The coronavirus pandemic has thrust testing into the spotlight, highlighted by long lines to get tested across the country. We know that accurate, sensitive, and timely diagnosis is paramount in fighting and containing this virus. The same can be said for many diseases; having the right test goes beyond COVID-19.
Today, in parallel with our efforts to bring forth a novel T-cell-based test for COVID-19 to market soon, another major focus at Adaptive and for those in the oncology community is the ability to test for “minimal residual disease,” or MRD. MRD refers to the small number of cancer cells that can stay in the body during and after treatment. Often, these cells are present at such low levels that they do not cause any physical signs or symptoms. However, they may be a signal that cancer is returning, and their absence can be a signal that the disease is under control.
As one of the strongest predictors of patient outcomes in blood cancer, it is no surprise that more and more oncology and hematology treatment developers are integrating MRD tests into their clinical trials. In fact, we recently entered into a collaboration with GlaxoSmithKline (GSK) to use our clonoSEQ® Assay – the first and only FDA-cleared in vitro diagnostic for MRD monitoring in patients with chronic lymphocytic leukemia (CLL), multiple myeloma (MM), and B-cell acute lymphoblastic leukemia (ALL) – across GSK’s hematology and oncology portfolio. This adds to a number of partnerships already established with AbbVie, Amgen and Genentech which incorporate clonoSEQ into their blood cancer clinical trials.
Not only is the use of MRD testing growing in clinical trials, but it is also becoming more routine in the post-approval patient journey. MRD status can help patients and doctors understand how the body is responding to treatment and make timely course-corrections as needed. Especially today, as novel therapies drive better response, MRD testing is increasingly important to assess the depth and durability of that response, so clinicians are prepared to intervene quickly and patients have the opportunity to make choices and plan.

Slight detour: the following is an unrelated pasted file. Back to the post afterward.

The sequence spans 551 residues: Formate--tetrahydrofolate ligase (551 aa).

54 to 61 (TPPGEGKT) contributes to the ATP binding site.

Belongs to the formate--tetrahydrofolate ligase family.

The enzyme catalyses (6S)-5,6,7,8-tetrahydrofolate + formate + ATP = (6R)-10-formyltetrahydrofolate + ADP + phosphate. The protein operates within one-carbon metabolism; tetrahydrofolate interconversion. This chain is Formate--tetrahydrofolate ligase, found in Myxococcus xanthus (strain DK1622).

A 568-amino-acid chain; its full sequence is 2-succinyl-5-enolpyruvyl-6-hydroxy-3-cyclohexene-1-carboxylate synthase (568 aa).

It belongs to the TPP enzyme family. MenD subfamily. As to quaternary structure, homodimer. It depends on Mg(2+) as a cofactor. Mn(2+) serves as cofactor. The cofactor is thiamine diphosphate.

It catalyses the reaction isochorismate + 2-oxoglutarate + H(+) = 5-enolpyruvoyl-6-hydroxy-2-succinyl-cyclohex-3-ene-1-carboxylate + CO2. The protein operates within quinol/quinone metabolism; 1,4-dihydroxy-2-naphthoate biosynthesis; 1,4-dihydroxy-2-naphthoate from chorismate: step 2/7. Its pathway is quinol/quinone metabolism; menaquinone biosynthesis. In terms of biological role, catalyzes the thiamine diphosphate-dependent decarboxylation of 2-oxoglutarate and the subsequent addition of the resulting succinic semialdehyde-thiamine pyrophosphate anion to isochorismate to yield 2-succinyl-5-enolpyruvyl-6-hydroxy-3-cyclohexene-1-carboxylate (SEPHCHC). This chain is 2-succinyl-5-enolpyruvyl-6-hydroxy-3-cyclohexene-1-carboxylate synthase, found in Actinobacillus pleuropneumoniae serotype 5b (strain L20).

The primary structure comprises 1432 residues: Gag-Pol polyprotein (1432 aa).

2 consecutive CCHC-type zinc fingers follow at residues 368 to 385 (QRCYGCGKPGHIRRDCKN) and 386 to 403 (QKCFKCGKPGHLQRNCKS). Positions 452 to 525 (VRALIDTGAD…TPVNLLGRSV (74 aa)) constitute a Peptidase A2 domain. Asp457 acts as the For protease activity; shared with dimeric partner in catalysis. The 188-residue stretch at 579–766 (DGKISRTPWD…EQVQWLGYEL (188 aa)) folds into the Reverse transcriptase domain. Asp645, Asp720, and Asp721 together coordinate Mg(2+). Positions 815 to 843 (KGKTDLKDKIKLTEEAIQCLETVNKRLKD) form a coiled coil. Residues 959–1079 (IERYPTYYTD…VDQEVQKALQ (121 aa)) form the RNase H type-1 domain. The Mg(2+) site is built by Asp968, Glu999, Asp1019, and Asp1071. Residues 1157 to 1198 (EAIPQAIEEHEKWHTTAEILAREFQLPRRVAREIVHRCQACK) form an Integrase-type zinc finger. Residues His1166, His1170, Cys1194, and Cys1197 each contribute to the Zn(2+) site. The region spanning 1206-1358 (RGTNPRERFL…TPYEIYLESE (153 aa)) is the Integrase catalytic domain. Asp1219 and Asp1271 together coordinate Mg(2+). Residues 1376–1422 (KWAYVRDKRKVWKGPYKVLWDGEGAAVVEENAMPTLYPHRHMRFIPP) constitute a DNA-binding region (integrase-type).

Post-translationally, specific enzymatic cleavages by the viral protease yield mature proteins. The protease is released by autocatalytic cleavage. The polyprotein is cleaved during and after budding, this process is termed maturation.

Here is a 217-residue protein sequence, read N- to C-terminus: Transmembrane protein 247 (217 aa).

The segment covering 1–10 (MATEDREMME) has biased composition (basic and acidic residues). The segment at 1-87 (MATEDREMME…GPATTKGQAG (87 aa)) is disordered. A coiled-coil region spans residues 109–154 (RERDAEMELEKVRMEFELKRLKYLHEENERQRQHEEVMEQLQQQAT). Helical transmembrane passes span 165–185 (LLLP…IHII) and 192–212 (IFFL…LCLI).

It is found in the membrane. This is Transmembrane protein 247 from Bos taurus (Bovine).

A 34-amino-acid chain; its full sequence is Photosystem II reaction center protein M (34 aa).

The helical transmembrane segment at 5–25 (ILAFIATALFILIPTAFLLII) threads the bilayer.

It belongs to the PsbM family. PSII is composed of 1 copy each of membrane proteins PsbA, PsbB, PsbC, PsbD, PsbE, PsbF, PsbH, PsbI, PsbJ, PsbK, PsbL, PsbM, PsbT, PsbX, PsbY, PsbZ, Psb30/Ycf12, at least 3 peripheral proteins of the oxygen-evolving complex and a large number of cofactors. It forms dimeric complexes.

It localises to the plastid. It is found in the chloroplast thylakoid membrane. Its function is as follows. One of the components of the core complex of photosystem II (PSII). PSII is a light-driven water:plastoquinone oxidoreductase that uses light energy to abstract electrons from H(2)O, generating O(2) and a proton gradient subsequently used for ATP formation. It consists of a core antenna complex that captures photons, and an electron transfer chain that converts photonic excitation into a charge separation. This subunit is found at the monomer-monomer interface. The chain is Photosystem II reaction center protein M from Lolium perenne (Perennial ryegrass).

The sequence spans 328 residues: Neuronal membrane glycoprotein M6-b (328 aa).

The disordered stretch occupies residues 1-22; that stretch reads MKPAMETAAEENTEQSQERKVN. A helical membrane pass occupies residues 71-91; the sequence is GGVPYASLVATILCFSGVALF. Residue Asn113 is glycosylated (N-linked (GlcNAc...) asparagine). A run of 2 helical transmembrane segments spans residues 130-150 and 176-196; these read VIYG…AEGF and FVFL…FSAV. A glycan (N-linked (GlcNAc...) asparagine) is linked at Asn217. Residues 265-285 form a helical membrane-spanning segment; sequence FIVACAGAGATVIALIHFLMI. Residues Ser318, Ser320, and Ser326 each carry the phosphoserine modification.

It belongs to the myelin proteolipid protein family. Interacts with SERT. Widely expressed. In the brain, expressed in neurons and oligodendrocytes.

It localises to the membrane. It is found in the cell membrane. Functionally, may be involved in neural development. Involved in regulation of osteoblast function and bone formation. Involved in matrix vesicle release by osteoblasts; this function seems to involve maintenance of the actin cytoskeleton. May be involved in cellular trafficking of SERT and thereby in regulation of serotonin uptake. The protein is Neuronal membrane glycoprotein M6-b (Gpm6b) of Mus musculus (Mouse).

As MRD testing continues to become more commonplace, we’ve recently launched a study with the primary goal of understanding why and how MRD testing is used in patients with ALL, CLL, MM and Non-Hodgkin’s Lymphoma (NHL) to identify trends and best practices for the broader oncology community. As part of our new WATCH registry, we will be following patients’ MRD data and treatment changes for up to three years to understand how MRD testing with clonoSEQ is used, what decisions physicians are making based on MRD results, and qualitatively, the correlation between MRD and patient outcomes.
Knowing MRD status – with a test that, given sufficient sample input, can detect one cancer cell among a million cells – gives patients and doctors the confidence and empowerment they need to stay in the driver’s seat of their disease. In the coming weeks, there will be a lot of new data shared about innovation in both testing and treatment at the American Society of Hematology meeting. I look forward to sharing some thoughts around those advances soon.
Testing is a backbone of treatment. As oncology treatments continue to advance and become more personalized, and the options continue to widen, so too should our focus on diagnostics to ensure physicians have the best information to make the best decisions for their patients.